Email Security: What’s the Biggest Problem in 2019?
Email continues to be the main channel for business communication, even in the era of highly-elaborated, productivity-promising apps.
Platforms as Slack, Asana, and Trello, products that are deeply-engineered to optimize collaboration among teammates and clients, have been unable to fully replace email at the workplace. This says plenty about the relevance of the primal channel of Internet communications.
Email is agile, easy to use, and quite accessible on a technical level. However, this simplicity is contributing to a serious problem by itself.
The Main Channel for Crimes
According to the FBI, email is used as the medium for 48 percent of all Internet financial crimes, mostly by implementing phishing techniques.
Considering email’s reach and penetration, not only in our society in general but in corporative environments, we can understand that almost every single person with significant usage of Internet is dangerously exposed to malicious attacks.
Of course, companies are an especially appealing target for such criminals. Confidential information and valuable corporate resources as intellectual property are often the aim for hackers. In times when we are constantly hearing about industrial espionage, this topic cannot be more relevant.
Relying on Basic Tactics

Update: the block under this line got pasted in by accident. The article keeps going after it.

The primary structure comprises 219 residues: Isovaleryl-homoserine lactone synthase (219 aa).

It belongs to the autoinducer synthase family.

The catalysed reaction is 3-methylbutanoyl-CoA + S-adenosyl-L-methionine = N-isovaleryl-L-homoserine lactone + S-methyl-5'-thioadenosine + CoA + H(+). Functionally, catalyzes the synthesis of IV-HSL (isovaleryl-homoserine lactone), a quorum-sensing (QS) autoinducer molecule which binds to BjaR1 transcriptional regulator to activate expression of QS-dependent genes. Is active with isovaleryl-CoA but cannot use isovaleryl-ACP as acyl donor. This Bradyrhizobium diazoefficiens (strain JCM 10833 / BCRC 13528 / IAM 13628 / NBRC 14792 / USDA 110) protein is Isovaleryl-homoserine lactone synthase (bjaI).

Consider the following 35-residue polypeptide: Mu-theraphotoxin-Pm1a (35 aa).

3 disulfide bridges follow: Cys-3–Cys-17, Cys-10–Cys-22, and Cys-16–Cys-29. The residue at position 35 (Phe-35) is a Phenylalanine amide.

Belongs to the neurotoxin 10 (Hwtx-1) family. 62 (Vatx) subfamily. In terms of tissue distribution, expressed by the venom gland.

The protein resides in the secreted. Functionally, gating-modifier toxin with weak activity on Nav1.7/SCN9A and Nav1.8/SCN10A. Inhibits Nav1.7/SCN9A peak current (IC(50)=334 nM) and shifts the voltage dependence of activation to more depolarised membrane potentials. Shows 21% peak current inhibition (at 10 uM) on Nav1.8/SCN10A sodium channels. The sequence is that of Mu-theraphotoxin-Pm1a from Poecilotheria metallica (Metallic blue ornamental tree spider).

With the current state of affairs, email security is mostly a matter of psychology.
Surprisingly for many, malicious agents continue to rely on quite basic tactics to steal sensitive data. Phishing and its many modern forms are techniques that are based on psychology and they achieve results when users don’t pay enough attention to catch the red flags.
An average email user could be capable of avoiding a successful attack by paying attention to messages received in their inboxes. Tactics as spear phishing or CEO fraud are all part of a single category of cyber attacks that attempt to trick the user, pretending to be someone else and obtaining sensitive data that way.
Improving, Not Replacing
There are modern services that sell themselves as the ideal replacement for email by highlighting their own security-related strengths. Some professionals even attack email, arguing that it’s an outdated way to communicate nowadays.
Nonetheless, it continues to be extremely relevant and not having an email address put you outside of the information stream of the Internet. Now, considering where we are, the ideal approach would be to improve our cybersecurity practices to prevent the rise of crimes that occur on this channel.
Email users who aren’t dedicated to or familiar with cybersecurity matters are dramatically less aware of the problem, constantly ignoring potential attacks even when these are at their own inboxes.
There is a false perception of email security. Ironically this continues to occur when there is plenty of information available about the threats.
But the problem goes beyond. SEGs (Secure Email Gateway) are no longer a suitable security measure to protect email users, not in the cloud era. This binary method isn’t appropriate for today’s complex structures of communication, especially in business.
Modern, more capable email security methods aren’t being implemented by companies at the same pace as cybercriminals are getting more sophisticated and, why not, more aggressive in their activities.
Yet, in the end, the biggest problem today is not paying enough attention. A considerable share of email users is abnormally unaware of what is going on at their inboxes. This is an issue that is only approachable by education about the subject and better habits.